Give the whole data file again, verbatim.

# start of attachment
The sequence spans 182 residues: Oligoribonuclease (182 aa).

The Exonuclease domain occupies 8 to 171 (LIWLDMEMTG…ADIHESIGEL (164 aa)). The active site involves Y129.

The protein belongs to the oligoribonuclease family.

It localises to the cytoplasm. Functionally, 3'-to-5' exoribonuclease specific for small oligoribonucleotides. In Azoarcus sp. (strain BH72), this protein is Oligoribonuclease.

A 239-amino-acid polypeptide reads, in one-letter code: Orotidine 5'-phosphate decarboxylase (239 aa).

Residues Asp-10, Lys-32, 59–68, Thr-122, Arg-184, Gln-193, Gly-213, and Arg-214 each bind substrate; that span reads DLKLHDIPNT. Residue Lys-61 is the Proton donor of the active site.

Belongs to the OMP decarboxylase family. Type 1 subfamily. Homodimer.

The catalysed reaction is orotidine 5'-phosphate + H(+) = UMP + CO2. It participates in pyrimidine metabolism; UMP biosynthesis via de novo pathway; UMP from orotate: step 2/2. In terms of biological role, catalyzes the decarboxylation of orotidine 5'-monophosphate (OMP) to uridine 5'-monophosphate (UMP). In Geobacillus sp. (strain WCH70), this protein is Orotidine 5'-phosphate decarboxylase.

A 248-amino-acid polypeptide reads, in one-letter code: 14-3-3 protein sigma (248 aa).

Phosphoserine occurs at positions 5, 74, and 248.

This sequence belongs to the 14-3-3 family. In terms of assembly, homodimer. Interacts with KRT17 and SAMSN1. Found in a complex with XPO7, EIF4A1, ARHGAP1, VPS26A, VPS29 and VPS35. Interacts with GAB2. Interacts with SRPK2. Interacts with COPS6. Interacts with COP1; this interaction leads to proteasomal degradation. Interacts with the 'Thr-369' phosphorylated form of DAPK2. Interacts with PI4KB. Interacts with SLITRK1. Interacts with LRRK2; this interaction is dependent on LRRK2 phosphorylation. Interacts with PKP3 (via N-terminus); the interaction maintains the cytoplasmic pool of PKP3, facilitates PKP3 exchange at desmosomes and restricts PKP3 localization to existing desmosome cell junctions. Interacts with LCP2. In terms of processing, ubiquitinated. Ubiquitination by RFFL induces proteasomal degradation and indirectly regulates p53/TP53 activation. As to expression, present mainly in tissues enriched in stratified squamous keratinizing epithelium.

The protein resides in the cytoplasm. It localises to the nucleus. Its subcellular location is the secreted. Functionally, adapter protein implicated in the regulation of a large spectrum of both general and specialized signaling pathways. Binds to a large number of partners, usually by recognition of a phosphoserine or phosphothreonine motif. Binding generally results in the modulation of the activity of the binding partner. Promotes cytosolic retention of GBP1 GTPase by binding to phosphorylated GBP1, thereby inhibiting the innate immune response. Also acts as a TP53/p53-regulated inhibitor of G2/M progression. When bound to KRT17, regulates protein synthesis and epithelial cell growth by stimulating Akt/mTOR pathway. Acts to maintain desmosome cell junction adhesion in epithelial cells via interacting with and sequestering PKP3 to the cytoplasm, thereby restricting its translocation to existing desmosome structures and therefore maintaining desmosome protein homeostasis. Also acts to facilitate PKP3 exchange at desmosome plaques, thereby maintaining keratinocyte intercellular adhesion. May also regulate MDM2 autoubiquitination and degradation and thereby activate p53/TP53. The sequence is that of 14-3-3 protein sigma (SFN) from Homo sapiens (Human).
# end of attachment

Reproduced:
The sequence spans 182 residues: Oligoribonuclease (182 aa).

The Exonuclease domain occupies 8 to 171 (LIWLDMEMTG…ADIHESIGEL (164 aa)). The active site involves Y129.

The protein belongs to the oligoribonuclease family.

It localises to the cytoplasm. Functionally, 3'-to-5' exoribonuclease specific for small oligoribonucleotides. In Azoarcus sp. (strain BH72), this protein is Oligoribonuclease.

A 239-amino-acid polypeptide reads, in one-letter code: Orotidine 5'-phosphate decarboxylase (239 aa).

Residues Asp-10, Lys-32, 59–68, Thr-122, Arg-184, Gln-193, Gly-213, and Arg-214 each bind substrate; that span reads DLKLHDIPNT. Residue Lys-61 is the Proton donor of the active site.

Belongs to the OMP decarboxylase family. Type 1 subfamily. Homodimer.

The catalysed reaction is orotidine 5'-phosphate + H(+) = UMP + CO2. It participates in pyrimidine metabolism; UMP biosynthesis via de novo pathway; UMP from orotate: step 2/2. In terms of biological role, catalyzes the decarboxylation of orotidine 5'-monophosphate (OMP) to uridine 5'-monophosphate (UMP). In Geobacillus sp. (strain WCH70), this protein is Orotidine 5'-phosphate decarboxylase.

A 248-amino-acid polypeptide reads, in one-letter code: 14-3-3 protein sigma (248 aa).

Phosphoserine occurs at positions 5, 74, and 248.

This sequence belongs to the 14-3-3 family. In terms of assembly, homodimer. Interacts with KRT17 and SAMSN1. Found in a complex with XPO7, EIF4A1, ARHGAP1, VPS26A, VPS29 and VPS35. Interacts with GAB2. Interacts with SRPK2. Interacts with COPS6. Interacts with COP1; this interaction leads to proteasomal degradation. Interacts with the 'Thr-369' phosphorylated form of DAPK2. Interacts with PI4KB. Interacts with SLITRK1. Interacts with LRRK2; this interaction is dependent on LRRK2 phosphorylation. Interacts with PKP3 (via N-terminus); the interaction maintains the cytoplasmic pool of PKP3, facilitates PKP3 exchange at desmosomes and restricts PKP3 localization to existing desmosome cell junctions. Interacts with LCP2. In terms of processing, ubiquitinated. Ubiquitination by RFFL induces proteasomal degradation and indirectly regulates p53/TP53 activation. As to expression, present mainly in tissues enriched in stratified squamous keratinizing epithelium.

The protein resides in the cytoplasm. It localises to the nucleus. Its subcellular location is the secreted. Functionally, adapter protein implicated in the regulation of a large spectrum of both general and specialized signaling pathways. Binds to a large number of partners, usually by recognition of a phosphoserine or phosphothreonine motif. Binding generally results in the modulation of the activity of the binding partner. Promotes cytosolic retention of GBP1 GTPase by binding to phosphorylated GBP1, thereby inhibiting the innate immune response. Also acts as a TP53/p53-regulated inhibitor of G2/M progression. When bound to KRT17, regulates protein synthesis and epithelial cell growth by stimulating Akt/mTOR pathway. Acts to maintain desmosome cell junction adhesion in epithelial cells via interacting with and sequestering PKP3 to the cytoplasm, thereby restricting its translocation to existing desmosome structures and therefore maintaining desmosome protein homeostasis. Also acts to facilitate PKP3 exchange at desmosome plaques, thereby maintaining keratinocyte intercellular adhesion. May also regulate MDM2 autoubiquitination and degradation and thereby activate p53/TP53. The sequence is that of 14-3-3 protein sigma (SFN) from Homo sapiens (Human).